2004 NSSA Nationals

Sweet dreams are made of this

Who am I to disagree?

Travel the world and the seven seas.

Everybody’s looking for something

—Eurythmics

If you’re one of America’s best young guns at the 2004 NSSA Nationals at Lower Trestles, that “something” would be a National Title. And if you’re among the dozens of surf companies that attend Nationals, you’re looking for the next big thing—the franchise player who will travel the world and the seven seas, hopefully increasing your company’s riches. And there have been quite a few over the years—Tom Curren, Kelly Slater, the brothers Lopez, Hobgood, and Irons, to name just a few. It’s no wonder that the Nationals have evolved into a circus/grom trade show, complete with a multitude of industry tents sprawled across the beach like a Velcro octopus. Not to mention all the food, water, barbecues, foosball, Ping-Pong tables, couches, etc. Fun in the sun. Whatever it takes to attract the best young mosquitoes to their respective company’s flame.

Don’t get me wrong, it’s all fine and dandy, but in reality it all comes down to who does what out in the water. With its cobble-stone point sticking out into the Pacific like a giant magnet, Lowers receives some of the most consistent, quality surf on a daily basis. It could be argued that Lowers is the best spot in the country on any given day—a perfect forum for our youth to stage their liquid debates.

At the top of the scouts’ 2004 draft lists were Pat Gudauskas, Kilian Garland, TJ Baron, Jeremy Johnston, Dylan Graves, Alex Gray, Granger Larsen, Adam Wickwire, Blake Jones, Wesley Toth, John John Florence, Andrew Doheny, Karina Petroni, Erica Hosseini, and Carissa Moore.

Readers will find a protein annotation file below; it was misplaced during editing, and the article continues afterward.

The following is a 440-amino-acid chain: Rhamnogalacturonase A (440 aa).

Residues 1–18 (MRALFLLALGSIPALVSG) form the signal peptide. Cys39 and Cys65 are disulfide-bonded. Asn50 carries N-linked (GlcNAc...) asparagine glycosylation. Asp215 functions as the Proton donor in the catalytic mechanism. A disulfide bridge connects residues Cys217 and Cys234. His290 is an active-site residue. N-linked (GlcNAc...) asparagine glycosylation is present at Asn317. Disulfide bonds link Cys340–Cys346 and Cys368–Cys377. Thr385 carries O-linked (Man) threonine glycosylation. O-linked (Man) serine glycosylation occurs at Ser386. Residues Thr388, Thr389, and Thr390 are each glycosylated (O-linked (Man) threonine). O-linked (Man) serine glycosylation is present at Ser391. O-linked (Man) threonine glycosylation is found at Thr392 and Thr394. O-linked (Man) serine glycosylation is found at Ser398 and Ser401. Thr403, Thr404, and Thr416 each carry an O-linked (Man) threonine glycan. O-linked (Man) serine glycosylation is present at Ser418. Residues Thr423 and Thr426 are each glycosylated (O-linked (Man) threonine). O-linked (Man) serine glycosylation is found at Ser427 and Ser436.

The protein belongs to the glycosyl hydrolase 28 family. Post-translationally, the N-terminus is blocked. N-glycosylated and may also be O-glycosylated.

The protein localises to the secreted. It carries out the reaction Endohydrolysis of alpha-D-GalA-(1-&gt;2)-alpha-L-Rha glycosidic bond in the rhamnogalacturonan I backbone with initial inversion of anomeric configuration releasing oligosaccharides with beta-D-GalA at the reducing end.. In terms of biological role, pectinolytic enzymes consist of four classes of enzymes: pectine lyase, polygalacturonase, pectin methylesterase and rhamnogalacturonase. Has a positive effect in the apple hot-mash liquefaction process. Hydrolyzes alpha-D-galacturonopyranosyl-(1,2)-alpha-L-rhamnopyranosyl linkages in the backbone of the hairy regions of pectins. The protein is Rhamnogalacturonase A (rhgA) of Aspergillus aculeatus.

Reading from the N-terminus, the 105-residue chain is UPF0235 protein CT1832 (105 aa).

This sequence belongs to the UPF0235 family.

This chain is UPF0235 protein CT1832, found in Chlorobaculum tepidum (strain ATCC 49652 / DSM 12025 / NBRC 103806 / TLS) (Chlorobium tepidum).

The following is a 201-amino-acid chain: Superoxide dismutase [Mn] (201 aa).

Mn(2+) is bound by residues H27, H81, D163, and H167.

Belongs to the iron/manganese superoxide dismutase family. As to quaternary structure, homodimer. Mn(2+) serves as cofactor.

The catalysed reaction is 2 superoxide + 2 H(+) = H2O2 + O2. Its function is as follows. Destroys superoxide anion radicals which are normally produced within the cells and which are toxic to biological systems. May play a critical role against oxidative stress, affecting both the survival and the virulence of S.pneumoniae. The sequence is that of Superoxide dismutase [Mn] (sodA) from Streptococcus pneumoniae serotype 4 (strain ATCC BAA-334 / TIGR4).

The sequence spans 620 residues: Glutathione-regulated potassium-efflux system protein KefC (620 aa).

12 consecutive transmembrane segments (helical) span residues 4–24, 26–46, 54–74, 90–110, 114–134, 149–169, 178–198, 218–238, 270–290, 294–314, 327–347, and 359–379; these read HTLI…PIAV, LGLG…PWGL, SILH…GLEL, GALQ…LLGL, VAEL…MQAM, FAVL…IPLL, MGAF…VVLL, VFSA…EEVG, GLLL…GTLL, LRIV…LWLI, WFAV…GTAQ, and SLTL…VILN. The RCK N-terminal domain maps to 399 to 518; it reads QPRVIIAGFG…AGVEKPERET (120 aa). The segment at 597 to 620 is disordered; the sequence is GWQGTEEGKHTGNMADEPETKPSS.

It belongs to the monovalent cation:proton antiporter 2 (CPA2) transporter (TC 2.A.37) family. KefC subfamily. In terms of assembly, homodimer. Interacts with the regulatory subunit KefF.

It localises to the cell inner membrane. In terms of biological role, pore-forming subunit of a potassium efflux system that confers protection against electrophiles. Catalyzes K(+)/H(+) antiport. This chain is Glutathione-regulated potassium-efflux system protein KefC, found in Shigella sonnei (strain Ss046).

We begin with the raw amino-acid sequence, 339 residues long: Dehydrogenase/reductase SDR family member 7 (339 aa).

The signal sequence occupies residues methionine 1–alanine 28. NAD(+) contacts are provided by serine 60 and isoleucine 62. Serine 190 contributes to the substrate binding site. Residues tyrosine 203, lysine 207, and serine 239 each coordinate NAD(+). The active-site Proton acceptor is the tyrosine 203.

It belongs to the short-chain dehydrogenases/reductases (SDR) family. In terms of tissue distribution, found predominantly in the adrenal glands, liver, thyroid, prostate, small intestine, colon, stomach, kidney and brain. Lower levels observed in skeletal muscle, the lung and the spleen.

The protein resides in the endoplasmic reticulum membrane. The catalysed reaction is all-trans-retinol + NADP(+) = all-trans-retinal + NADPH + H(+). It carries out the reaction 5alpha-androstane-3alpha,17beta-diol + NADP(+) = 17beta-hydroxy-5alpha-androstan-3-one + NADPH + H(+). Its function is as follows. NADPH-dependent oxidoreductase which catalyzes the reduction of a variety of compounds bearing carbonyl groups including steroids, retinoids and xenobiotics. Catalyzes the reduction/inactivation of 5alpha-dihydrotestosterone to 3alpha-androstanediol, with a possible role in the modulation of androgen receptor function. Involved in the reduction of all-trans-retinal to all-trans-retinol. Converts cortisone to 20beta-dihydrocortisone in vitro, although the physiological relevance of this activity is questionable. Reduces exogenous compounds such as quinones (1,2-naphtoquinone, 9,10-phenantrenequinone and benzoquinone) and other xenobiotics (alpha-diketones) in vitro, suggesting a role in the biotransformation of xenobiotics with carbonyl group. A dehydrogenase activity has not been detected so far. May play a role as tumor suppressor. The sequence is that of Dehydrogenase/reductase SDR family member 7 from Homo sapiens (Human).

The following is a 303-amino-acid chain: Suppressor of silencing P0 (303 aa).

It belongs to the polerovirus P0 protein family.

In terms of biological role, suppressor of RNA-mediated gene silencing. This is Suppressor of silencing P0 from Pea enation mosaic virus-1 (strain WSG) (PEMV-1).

Just like at any big event, some old favorites fold and unknowns emerge. Clay Marzo has to be one of the biggest surprises at this year’s Nationals. In his home state of Hawai’i, Marzo is one of the top prospects, but to say that he came into the Nationals favored to win would have been a major overstatement. Not only did he win, he doubled: winning both Explorer Boys and the Open Juniors divisions.

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Open Boys is always one of the best divisions to watch, because no matter how small the surf is, it’s always overhead on these kids. Over the past two years, a nice rivalry has developed between Hawai’i’s John John Florence and Newport Beach’s Andrew Doheny. Florence won in 2003, and Doheny wanted to repay the favor in 2004. Let me tell ya, it was a heavy final! The five-foot sets made these kids look like they were riding Sunset Beach rather than Lower Trestles. Nonetheless, they were ripping. Doheny and Florence tied for the win, but Florence got the edge on a count back. This could develop into one of the best rivalries for years to come.

For the first time in years, the Explorer Juniors final was more stacked than the Open Juniors. A heavyweight battle transpired between all six finalists: Alex Gray, Dylan Graves, Hank Gaskell, Kilian Garland, Nick Rozsa, and TJ Barron—all went toe-to-toe for the entire twenty minutes. And it came down to the very last set at the final horn. Graves emerged victorious from the slugfest to end his amateur career with a national title.

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On the women’s side there were three favorites: 2003 National Champ Erica Hosseini, 2002 National Champ Karina Petroni, and eleven-year-old giant-killer Carissa Moore. Moore’s axe is just too sharp, as she continues to chop down her older competition. Moore pulled a hat trick at this year’s Nationals, winning the Middle School Girls’, Explorer Women’s, and Open Women’s.

With twin brother (2003 World Champ) Pat out of the way, the door was wide open for Dane Gudauskas to shine. The goofy-foot grabbed the reins and dominated the Open Men’s final from start to finish with a powerful backhand attack, putting a brand-new car in the Gudauskas family driveway for the second year in a row.

Ahhhh … sweet drreams are made of this … —Brandy Faber